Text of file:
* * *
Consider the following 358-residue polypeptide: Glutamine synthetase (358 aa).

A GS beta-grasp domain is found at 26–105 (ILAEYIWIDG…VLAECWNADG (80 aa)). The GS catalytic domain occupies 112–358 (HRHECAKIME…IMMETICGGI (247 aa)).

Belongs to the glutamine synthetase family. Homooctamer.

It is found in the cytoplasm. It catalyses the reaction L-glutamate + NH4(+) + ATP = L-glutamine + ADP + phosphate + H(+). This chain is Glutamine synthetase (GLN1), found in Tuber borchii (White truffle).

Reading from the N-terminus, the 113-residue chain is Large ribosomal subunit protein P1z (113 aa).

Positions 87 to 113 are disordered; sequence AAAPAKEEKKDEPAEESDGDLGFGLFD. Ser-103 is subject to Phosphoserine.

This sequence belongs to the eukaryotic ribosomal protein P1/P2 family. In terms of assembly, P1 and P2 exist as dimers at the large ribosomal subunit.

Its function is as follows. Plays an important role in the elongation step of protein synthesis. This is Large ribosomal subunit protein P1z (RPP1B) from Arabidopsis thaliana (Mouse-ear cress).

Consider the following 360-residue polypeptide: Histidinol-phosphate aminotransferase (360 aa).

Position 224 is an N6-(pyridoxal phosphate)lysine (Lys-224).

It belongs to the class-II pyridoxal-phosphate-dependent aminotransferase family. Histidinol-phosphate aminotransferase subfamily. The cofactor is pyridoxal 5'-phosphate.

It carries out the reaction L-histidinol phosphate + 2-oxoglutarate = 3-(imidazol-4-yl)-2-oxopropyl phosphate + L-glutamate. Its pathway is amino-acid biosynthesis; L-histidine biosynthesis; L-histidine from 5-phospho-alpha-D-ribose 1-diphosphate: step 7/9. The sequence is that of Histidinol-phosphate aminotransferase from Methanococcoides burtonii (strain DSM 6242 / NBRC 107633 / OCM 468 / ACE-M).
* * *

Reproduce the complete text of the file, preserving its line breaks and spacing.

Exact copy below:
Consider the following 358-residue polypeptide: Glutamine synthetase (358 aa).

A GS beta-grasp domain is found at 26–105 (ILAEYIWIDG…VLAECWNADG (80 aa)). The GS catalytic domain occupies 112–358 (HRHECAKIME…IMMETICGGI (247 aa)).

Belongs to the glutamine synthetase family. Homooctamer.

It is found in the cytoplasm. It catalyses the reaction L-glutamate + NH4(+) + ATP = L-glutamine + ADP + phosphate + H(+). This chain is Glutamine synthetase (GLN1), found in Tuber borchii (White truffle).

Reading from the N-terminus, the 113-residue chain is Large ribosomal subunit protein P1z (113 aa).

Positions 87 to 113 are disordered; sequence AAAPAKEEKKDEPAEESDGDLGFGLFD. Ser-103 is subject to Phosphoserine.

This sequence belongs to the eukaryotic ribosomal protein P1/P2 family. In terms of assembly, P1 and P2 exist as dimers at the large ribosomal subunit.

Its function is as follows. Plays an important role in the elongation step of protein synthesis. This is Large ribosomal subunit protein P1z (RPP1B) from Arabidopsis thaliana (Mouse-ear cress).

Consider the following 360-residue polypeptide: Histidinol-phosphate aminotransferase (360 aa).

Position 224 is an N6-(pyridoxal phosphate)lysine (Lys-224).

It belongs to the class-II pyridoxal-phosphate-dependent aminotransferase family. Histidinol-phosphate aminotransferase subfamily. The cofactor is pyridoxal 5'-phosphate.

It carries out the reaction L-histidinol phosphate + 2-oxoglutarate = 3-(imidazol-4-yl)-2-oxopropyl phosphate + L-glutamate. Its pathway is amino-acid biosynthesis; L-histidine biosynthesis; L-histidine from 5-phospho-alpha-D-ribose 1-diphosphate: step 7/9. The sequence is that of Histidinol-phosphate aminotransferase from Methanococcoides burtonii (strain DSM 6242 / NBRC 107633 / OCM 468 / ACE-M).